“Some there are”: Antonin Scalia, rock music, and high school graduation in churches

June 17, 2014

Some there are—many, perhaps—who are offended by public displays of religion. Religion, they believe, is a personal matter; if it must be given external manifestation, that should not occur in public places where others may be offended. I can understand that attitude: It parallels my own toward the playing in public of rock music or Stravinsky. And I too am especially annoyed when the intrusion upon my inner peace occurs while I am part of a captive audience, as on a municipal bus or in the waiting room of a public agency.

Justice Antonin Scalia, dissenting to the Supreme Court’s denying to hear a case about high school graduations held in religious facilities, the denial of the writ of certiorari to Elmbrook vs. John Doe et al., 573 U.S. ______.

Justice Clarence Thomas joined Scalia in the dissent.

But, he argues, religion is protected by the First Amendment, our music choices are not.

Read the dissent (way down at the bottom).

Easter services at Elmbrook Church, in Brookfield, Wisconsin.

Easter services at Elmbrook Church, in Brookfield, Wisconsin.

I suppose to some, high school graduation ceremonies are a lot like being forced to listen to rap music at intersections.  To others, high school graduations may seem akin to religious experience.  Not sure either view means the ceremonies should be held in churches.

This case is 14 years in the justice system.

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Scalia and Thomas: Neither is Caesar’s wife

November 18, 2011

It sure looks like a breach of ethics, but James Oliphant writes in the Los Angeles Times that there is no formal rule prohibiting a sitting Supreme Court justice from hobnobbing with a law firm set to argue a gargantuan case in a few months.

The day the Supreme Court gathered behind closed doors to consider the politically divisive question of whether it would hear a challenge to President Obama’s healthcare law, two of its justices, Antonin Scalia and Clarence Thomas, were feted at a dinner sponsored by the law firm that will argue the case before the high court.

The occasion was last Thursday, when all nine justices met for a conference to pore over the petitions for review. One of the cases at issue was a suit brought by 26 states challenging the sweeping healthcare overhaul passed by Congress last year, a law that has been a rallying cry for conservative activists nationwide.

The justices agreed to hear the suit; indeed, a landmark 5 1/2-hour argument is expected in March, and the outcome is likely to further roil the 2012 presidential race, which will be in full swing by the time the court’s decision is released.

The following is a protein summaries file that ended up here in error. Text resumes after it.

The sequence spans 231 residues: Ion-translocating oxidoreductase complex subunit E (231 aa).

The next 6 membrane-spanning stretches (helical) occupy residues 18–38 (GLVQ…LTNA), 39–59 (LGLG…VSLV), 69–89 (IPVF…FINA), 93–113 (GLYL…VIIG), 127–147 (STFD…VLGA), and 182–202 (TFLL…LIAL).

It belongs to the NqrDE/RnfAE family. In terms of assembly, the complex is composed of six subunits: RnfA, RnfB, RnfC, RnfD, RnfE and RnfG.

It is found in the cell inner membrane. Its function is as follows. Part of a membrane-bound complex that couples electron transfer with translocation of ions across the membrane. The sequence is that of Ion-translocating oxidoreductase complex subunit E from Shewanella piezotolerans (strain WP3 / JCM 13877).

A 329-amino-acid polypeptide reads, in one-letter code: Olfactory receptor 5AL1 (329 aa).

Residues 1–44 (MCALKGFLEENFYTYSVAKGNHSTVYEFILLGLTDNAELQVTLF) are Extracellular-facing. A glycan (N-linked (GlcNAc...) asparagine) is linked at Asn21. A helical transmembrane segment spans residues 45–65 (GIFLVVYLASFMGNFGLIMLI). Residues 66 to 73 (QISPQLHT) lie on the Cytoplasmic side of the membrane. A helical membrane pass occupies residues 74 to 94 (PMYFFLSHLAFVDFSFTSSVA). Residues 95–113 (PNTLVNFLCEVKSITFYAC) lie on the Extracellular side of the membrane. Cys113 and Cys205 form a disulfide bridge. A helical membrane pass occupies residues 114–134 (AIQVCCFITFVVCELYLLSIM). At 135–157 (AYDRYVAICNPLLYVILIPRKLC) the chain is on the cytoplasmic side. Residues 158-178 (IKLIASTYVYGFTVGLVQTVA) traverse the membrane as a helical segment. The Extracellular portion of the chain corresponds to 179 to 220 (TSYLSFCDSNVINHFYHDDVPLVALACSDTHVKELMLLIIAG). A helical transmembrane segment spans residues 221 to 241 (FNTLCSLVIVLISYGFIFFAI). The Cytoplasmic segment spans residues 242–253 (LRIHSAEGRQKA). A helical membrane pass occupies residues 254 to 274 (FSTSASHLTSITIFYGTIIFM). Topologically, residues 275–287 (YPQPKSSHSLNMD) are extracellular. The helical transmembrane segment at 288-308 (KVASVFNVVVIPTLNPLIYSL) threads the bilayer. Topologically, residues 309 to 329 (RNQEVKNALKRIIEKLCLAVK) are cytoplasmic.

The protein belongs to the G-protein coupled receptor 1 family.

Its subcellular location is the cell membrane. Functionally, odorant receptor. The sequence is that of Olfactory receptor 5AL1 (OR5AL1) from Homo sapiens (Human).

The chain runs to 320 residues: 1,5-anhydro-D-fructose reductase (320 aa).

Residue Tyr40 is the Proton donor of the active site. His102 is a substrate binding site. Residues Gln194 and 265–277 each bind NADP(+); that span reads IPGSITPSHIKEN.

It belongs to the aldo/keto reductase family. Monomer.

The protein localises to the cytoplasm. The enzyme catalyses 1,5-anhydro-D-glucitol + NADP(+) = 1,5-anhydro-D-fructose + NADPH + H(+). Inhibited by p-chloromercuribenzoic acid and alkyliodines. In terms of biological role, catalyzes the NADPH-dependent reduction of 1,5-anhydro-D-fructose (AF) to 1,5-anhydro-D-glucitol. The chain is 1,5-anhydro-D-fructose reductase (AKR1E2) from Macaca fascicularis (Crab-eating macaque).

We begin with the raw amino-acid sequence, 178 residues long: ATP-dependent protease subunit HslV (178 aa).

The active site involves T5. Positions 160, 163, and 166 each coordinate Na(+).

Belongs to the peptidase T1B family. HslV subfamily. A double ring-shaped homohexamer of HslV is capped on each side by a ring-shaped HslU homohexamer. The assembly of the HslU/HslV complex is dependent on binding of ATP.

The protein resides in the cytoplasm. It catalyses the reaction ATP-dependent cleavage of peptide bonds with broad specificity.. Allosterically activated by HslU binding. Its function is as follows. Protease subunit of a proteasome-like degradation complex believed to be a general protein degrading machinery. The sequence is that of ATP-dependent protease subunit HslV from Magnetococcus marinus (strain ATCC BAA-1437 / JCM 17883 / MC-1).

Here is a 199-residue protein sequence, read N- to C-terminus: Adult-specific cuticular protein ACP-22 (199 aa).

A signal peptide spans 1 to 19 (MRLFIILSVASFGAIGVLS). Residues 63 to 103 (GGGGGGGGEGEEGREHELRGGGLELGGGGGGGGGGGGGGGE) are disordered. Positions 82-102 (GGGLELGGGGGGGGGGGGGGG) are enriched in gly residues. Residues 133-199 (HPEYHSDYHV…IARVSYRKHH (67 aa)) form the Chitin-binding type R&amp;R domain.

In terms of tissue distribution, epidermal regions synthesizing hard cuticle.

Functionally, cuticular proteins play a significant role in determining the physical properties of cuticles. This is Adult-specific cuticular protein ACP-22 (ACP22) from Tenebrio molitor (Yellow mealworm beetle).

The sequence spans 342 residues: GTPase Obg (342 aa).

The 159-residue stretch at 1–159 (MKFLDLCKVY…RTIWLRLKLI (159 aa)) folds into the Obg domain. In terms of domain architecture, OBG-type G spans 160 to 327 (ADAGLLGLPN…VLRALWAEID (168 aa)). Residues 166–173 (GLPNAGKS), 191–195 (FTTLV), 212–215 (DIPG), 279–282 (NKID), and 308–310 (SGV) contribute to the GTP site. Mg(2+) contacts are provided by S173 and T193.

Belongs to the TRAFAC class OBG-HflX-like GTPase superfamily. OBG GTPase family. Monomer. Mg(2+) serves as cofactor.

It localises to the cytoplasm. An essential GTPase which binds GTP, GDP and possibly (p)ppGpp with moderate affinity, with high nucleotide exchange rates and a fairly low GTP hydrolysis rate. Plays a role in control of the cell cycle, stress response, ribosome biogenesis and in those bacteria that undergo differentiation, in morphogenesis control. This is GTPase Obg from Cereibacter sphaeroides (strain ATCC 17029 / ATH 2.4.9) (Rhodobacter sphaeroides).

The lawyer who will stand before the court and argue that the law should be thrown out is likely to be Paul Clement, who served as U.S. solicitor general during the George W. Bush administration.

Clement’s law firm, Bancroft PLLC, was one of almost two dozen firms that helped sponsor the annual dinner of the Federalist Society, a longstanding group dedicated to advocating conservative legal principles. Another firm that sponsored the dinner, Jones Day, represents one of the trade associations that challenged the law, the National Federation of Independent Business.

Another sponsor was pharmaceutical giant Pfizer Inc, which has an enormous financial stake in the outcome of the litigation. The dinner was held at a Washington hotel hours after the court’s conference over the case. In attendance was, among others, Mitch McConnell, the Senate’s top Republican and an avowed opponent of the healthcare law.

The featured guests at the dinner? Scalia and Thomas.

One wishes for some of the usual journalistic “balancing,” with someone to note who among the crowd represents the opposite side in the case, and someone else to note that the dinner had a lot of other sponsors.  But one might get uneasy thinking that the usual journalistic balancing can’t be mustered here, and that Scalia and Thomas just don’t care about appearances of ethical violations, if they can get away with it.

Lower court judges have clear ethical guidance on the issue, counseling against such appearances:

It’s nothing new: The two justices have been attending Federalist Society events for years. And it’s nothing that runs afoul of ethics rules. In fact, justices are exempt from the Code of Conduct that governs the actions of lower federal judges.

If they were, they arguably fell under code’s Canon 4C, which states,A judge may attend fund-raising events of law-related and other organizations although the judge may not be a speaker, a guest of honor, or featured on the program of such an event.“

Those rules do not apply to the nine people who sit on the nation’s highest court.

In those few times I lunched with Thomas and worked with him, when he staffed environmental issues for Indiana’s Missouri’s Sen. John Danforth, I found him an agreeable lunch companion and smart, but a great idealogue.  Had I known then what we all know now, I would have paid closer attention, asked different and sharper  questions, and kept notes.  And I might have dropped a few hints about history, and Caesar’s wife.  Supreme Court justices should consider themselves wedded to the American republic, and act accordingly.

What do you think, Dear Reader?  Was this a violation of ethics, even if not required by the rules that apply to Supreme Court justices?


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